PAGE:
Foundation Stages:

Foundation 1 – Nursery
Foundation 2 – Reception
Key Stage 1 – Years 1 & 2
Key Stage 2 – Years 3 – 6
Key Stage 3 – Years 7 – 9
Key Stage 4 – Years 10 & 11 (ending in GCSEs)
Sixth Form/College – Years 12 & 13 (ending in A Levels or International Baccalaureate)
The Standard School StructureThe first Nursery year nearly always involves the child attending a designated Nursery school but after that the structure can vary. The most common structure for the schools that a child will progress through in the subsequent years is that of:
Infant School – Reception to Year 2 [Foundation Stage 2 & Key Stage 1]
Junior School – Years 3 – 6 [Key Stage 2]
Senior School – Years 7 – 11 [Key Stages 3 & 4]
Sixth Form/College – Years 12 & 13
Many schools, however, combine the functions above so that the structure is simplified into two levels to fit neatly with the idea of primary and secondary education:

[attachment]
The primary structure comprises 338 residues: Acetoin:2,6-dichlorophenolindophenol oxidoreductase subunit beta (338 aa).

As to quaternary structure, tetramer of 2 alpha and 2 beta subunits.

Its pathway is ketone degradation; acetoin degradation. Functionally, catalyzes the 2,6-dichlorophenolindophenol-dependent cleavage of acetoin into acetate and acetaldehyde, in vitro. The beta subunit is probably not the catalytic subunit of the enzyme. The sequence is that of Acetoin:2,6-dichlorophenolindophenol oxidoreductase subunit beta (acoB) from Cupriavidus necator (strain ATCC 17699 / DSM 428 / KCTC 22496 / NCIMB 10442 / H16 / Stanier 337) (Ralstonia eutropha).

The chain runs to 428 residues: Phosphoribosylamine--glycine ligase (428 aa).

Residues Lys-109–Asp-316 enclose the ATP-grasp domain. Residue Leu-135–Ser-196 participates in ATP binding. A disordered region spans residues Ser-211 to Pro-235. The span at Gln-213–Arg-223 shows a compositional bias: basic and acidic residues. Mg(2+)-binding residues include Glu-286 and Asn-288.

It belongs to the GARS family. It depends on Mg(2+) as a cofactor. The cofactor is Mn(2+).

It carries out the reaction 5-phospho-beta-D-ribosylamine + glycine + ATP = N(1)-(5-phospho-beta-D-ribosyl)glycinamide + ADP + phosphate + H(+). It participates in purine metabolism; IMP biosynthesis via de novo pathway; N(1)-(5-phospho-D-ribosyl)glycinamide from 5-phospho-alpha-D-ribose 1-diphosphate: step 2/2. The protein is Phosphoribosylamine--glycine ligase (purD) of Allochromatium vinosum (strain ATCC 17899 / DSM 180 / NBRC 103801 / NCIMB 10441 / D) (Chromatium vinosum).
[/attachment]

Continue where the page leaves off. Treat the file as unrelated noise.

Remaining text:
Primary School – Infant School & Junior School
Secondary School – Senior School & Sixth Form
Some more traditional schools in the secondary education system still refer to the Years 7 through to 11 in the older notation as Years 1 to 5 (or First Form to Fifth Form) with the following Sixth Form (Years 12 and 13) split into the Lower and Upper Sixth.The Alternative School StructureA less common alternative structure sees a three tier system straddling primary and secondary education and the curriculum’s Key Stages with:
First School – Reception to Year 4
Middle School – Years 5 – 8
Upper School – Years 9 – 13
Children can and do switch between schools following these structures according to the opportunities in their locality and it is particularly common, for example, for children to switch to a Secondary School for the rest of their secondary education once they have finished Middle School.Ultimately, the year groups only provide a framework to determine how and when the National Curriculum and examinations should be implemented. There are therefore many varying types of schools even within the above definitions, from Faith Schools to Academies to Grammar Schools, depending on other factors such as selection criteria and funding.